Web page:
”Never before have we asked so much, of so few, for so long.” That is how retired Army Gen. Jack Keane wrapped up his prepared remarks before the House Armed Services Committee today, a fitting reminder of the costs of eight years of war made before lawmakers and the public, most of whom have never served in combat, let alone in the current conflicts.
But the hearing wasn’t about the valor of our troops or the sacrifices their families have made. It focused on what we should do next to fix Afghanistan and Pakistan and lessen any threat to U.S. interests resulting from those conflicts.
The bulk of the debate could be summed up along these lines:
* Back Gen. McChrystal and don’t give up. Send more troops, fast. That was Keane, former Army vice chief of staff.
* Failure would have a high cost. So, on balance, Stephen Biddle, an expert on the region at the Council on Foreign Relations, favors counterinsurgency in Afghanistan. He said the judgment here is, “between accepting greater casualties and sacrifices in the nearer term to reduce some probability of higher casualties and sacrifices in the longer term.”
* Stick with what we’ve got. Sending more troops isn’t worth it. That is Paul Pillar, a professor at Georgetown University’s School of Foreign Service. A successful counterinsurgency in Afghanistan “still would leave ample room for a terrorist haven inside Afghanistan should a group seek to establish one,” he said.
The usual policy issues were raised: Karzai’s weak and, at least temporarily, illegitimate government; drugs and corruption; Pakistani Taliban versus Afghani Taliban and their respective links to al Qaeda; the relative importance of Pakistan as opposed to Afghanistan;the state of the Afghan security forces and how best to expand them; how much of a threat to the U.S. would the Taliban pose if they took over Afghanistan.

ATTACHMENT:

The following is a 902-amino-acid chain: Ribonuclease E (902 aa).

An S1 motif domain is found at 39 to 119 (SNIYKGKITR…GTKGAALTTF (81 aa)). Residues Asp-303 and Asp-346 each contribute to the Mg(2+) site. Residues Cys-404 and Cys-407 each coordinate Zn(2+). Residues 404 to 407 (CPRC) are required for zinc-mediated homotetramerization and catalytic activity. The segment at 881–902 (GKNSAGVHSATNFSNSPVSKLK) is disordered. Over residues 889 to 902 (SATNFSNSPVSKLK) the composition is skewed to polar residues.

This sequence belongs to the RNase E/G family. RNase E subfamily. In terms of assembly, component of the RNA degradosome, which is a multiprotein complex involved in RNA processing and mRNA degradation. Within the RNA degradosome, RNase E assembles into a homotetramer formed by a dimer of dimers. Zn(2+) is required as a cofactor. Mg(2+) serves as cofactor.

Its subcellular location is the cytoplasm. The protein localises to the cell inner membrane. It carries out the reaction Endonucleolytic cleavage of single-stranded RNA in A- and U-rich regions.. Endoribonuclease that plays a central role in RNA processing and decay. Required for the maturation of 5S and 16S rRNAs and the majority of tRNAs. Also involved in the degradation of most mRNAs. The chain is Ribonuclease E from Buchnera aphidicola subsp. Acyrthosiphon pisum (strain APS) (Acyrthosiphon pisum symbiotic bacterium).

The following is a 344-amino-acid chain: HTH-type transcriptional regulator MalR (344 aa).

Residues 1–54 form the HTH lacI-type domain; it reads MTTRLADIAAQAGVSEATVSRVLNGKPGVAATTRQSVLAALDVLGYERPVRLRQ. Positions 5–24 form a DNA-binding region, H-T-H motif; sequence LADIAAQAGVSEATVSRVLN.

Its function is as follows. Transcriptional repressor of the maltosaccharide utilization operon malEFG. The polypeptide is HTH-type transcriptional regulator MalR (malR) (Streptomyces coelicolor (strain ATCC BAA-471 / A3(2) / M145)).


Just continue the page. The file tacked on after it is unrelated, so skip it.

Biddle told the panel that “the Taliban are clearly not a direct threat to us. They are not going to launch missiles at the U.S.,” though they might “create indirect” threats to the country.
Keane noted that the cost ratio between U.S. and Afghan troops is about 25-1, so that as the U.S. builds up the Afghan National Police and the army ”there will be a net savings for us” over time. “We have to get those numbers up to where they make a difference,” said Keane, adding that “we’ve got to stop wringing our hands about the fact they are illiterate and it’s hard to find leaders” among the Afghan recruits since “we are not building an image of a western military force.”
Many of the lawmakers’ questions and statement reflected their political biases. In a clear swipe at Vice President Biden’s camp in favor of limiting our exposure in Afghanistan by using drones and Special Operations troops to harass and kill the enemy, the House panel’s top Republican, Rep. Buck McKeon, said proponents of this approach included “few if any who are military experts.”
McKeon added that he was “worried that we’re going to see ‘new’ analysis that justifies a more limited war strategy on the basis that we can now tolerate Mullah Omar’s Taliban in Afghanistan.”
In short, no silver bullets were offered. The decisions remain to be made and the troops will bear the burden.